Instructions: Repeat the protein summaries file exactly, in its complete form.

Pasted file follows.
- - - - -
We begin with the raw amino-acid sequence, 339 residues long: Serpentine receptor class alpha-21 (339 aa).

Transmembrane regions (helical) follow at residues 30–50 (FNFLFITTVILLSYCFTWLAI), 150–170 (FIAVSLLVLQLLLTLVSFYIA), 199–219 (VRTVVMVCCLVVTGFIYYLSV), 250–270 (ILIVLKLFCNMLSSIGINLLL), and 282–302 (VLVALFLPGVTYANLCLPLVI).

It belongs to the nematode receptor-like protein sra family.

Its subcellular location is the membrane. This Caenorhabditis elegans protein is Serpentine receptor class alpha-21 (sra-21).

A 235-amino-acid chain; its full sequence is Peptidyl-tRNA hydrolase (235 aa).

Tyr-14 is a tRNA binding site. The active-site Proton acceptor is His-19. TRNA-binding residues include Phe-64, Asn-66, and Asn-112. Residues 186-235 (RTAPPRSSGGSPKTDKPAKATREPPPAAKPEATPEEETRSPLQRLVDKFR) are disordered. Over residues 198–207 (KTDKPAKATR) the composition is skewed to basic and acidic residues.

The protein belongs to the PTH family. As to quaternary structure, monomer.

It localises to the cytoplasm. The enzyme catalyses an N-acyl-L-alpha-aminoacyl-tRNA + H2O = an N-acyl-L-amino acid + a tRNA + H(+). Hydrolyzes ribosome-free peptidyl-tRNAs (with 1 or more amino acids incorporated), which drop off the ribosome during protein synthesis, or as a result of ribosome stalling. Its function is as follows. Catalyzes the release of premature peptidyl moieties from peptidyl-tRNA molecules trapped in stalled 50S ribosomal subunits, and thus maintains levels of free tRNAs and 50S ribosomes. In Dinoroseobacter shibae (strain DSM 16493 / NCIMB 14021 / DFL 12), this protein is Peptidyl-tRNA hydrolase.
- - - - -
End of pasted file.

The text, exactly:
We begin with the raw amino-acid sequence, 339 residues long: Serpentine receptor class alpha-21 (339 aa).

Transmembrane regions (helical) follow at residues 30–50 (FNFLFITTVILLSYCFTWLAI), 150–170 (FIAVSLLVLQLLLTLVSFYIA), 199–219 (VRTVVMVCCLVVTGFIYYLSV), 250–270 (ILIVLKLFCNMLSSIGINLLL), and 282–302 (VLVALFLPGVTYANLCLPLVI).

It belongs to the nematode receptor-like protein sra family.

Its subcellular location is the membrane. This Caenorhabditis elegans protein is Serpentine receptor class alpha-21 (sra-21).

A 235-amino-acid chain; its full sequence is Peptidyl-tRNA hydrolase (235 aa).

Tyr-14 is a tRNA binding site. The active-site Proton acceptor is His-19. TRNA-binding residues include Phe-64, Asn-66, and Asn-112. Residues 186-235 (RTAPPRSSGGSPKTDKPAKATREPPPAAKPEATPEEETRSPLQRLVDKFR) are disordered. Over residues 198–207 (KTDKPAKATR) the composition is skewed to basic and acidic residues.

The protein belongs to the PTH family. As to quaternary structure, monomer.

It localises to the cytoplasm. The enzyme catalyses an N-acyl-L-alpha-aminoacyl-tRNA + H2O = an N-acyl-L-amino acid + a tRNA + H(+). Hydrolyzes ribosome-free peptidyl-tRNAs (with 1 or more amino acids incorporated), which drop off the ribosome during protein synthesis, or as a result of ribosome stalling. Its function is as follows. Catalyzes the release of premature peptidyl moieties from peptidyl-tRNA molecules trapped in stalled 50S ribosomal subunits, and thus maintains levels of free tRNAs and 50S ribosomes. In Dinoroseobacter shibae (strain DSM 16493 / NCIMB 14021 / DFL 12), this protein is Peptidyl-tRNA hydrolase.